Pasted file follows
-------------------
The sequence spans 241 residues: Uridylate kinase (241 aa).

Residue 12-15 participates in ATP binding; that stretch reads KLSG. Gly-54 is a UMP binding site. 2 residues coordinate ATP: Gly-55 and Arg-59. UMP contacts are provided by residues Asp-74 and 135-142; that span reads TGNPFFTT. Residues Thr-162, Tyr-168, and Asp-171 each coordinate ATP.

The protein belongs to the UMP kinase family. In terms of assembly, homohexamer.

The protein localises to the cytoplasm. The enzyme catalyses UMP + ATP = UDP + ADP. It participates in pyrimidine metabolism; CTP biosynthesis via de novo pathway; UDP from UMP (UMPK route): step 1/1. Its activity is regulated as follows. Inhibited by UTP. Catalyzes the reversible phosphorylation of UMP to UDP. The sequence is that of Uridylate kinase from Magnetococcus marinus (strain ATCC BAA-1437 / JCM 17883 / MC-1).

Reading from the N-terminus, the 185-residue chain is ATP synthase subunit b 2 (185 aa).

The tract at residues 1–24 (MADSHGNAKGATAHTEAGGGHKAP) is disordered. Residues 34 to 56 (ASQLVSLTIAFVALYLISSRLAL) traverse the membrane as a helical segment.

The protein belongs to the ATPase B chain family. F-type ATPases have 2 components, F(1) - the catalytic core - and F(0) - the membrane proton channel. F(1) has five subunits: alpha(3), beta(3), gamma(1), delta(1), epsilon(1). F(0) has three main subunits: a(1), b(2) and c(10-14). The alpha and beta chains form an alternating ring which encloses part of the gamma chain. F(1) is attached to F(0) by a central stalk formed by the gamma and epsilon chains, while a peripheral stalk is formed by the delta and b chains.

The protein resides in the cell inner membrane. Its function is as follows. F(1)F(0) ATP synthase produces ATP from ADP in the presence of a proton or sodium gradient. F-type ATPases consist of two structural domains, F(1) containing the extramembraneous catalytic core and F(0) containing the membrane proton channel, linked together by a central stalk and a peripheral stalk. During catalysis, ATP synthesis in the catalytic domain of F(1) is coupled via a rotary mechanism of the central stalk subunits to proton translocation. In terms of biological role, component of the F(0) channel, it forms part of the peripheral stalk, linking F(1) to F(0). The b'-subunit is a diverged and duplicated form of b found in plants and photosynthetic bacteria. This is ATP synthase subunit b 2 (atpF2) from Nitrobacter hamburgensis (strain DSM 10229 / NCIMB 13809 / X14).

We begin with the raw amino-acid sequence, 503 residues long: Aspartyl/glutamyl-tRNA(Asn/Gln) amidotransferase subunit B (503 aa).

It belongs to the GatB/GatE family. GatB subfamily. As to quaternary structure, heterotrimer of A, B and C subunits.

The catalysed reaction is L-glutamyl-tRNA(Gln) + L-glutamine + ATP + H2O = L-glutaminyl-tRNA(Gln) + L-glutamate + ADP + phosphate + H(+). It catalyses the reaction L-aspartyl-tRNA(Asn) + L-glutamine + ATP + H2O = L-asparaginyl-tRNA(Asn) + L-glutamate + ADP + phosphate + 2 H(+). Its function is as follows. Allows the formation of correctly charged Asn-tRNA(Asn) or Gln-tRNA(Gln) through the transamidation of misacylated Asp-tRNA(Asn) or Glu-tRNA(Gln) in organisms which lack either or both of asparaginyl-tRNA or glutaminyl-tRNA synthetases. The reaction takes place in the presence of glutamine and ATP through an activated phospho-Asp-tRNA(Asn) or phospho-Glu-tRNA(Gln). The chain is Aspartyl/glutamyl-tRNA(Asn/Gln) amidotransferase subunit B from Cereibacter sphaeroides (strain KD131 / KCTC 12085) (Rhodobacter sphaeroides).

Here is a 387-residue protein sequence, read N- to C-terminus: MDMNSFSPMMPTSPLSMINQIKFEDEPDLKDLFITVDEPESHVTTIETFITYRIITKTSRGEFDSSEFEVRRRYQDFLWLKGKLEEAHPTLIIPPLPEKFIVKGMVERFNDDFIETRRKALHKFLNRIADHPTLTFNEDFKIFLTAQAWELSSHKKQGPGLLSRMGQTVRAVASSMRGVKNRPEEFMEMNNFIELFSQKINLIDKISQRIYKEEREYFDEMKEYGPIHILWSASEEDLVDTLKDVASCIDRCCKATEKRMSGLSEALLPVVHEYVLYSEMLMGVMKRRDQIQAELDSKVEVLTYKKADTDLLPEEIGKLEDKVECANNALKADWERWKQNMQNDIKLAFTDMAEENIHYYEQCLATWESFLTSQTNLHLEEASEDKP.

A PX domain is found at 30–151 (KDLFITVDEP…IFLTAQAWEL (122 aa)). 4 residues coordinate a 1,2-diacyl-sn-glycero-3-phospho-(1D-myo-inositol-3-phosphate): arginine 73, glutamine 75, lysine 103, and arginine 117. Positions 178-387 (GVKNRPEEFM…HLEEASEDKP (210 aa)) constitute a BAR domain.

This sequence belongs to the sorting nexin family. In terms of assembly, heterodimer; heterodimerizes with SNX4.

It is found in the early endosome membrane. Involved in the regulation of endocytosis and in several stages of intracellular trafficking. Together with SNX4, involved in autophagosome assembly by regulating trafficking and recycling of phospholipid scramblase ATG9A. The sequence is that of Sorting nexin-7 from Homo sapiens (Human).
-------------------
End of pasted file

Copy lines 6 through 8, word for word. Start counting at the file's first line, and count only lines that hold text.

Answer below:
The tract at residues 1–24 (MADSHGNAKGATAHTEAGGGHKAP) is disordered. Residues 34 to 56 (ASQLVSLTIAFVALYLISSRLAL) traverse the membrane as a helical segment.

The protein belongs to the ATPase B chain family. F-type ATPases have 2 components, F(1) - the catalytic core - and F(0) - the membrane proton channel. F(1) has five subunits: alpha(3), beta(3), gamma(1), delta(1), epsilon(1). F(0) has three main subunits: a(1), b(2) and c(10-14). The alpha and beta chains form an alternating ring which encloses part of the gamma chain. F(1) is attached to F(0) by a central stalk formed by the gamma and epsilon chains, while a peripheral stalk is formed by the delta and b chains.

The protein resides in the cell inner membrane. Its function is as follows. F(1)F(0) ATP synthase produces ATP from ADP in the presence of a proton or sodium gradient. F-type ATPases consist of two structural domains, F(1) containing the extramembraneous catalytic core and F(0) containing the membrane proton channel, linked together by a central stalk and a peripheral stalk. During catalysis, ATP synthesis in the catalytic domain of F(1) is coupled via a rotary mechanism of the central stalk subunits to proton translocation. In terms of biological role, component of the F(0) channel, it forms part of the peripheral stalk, linking F(1) to F(0). The b'-subunit is a diverged and duplicated form of b found in plants and photosynthetic bacteria. This is ATP synthase subunit b 2 (atpF2) from Nitrobacter hamburgensis (strain DSM 10229 / NCIMB 13809 / X14).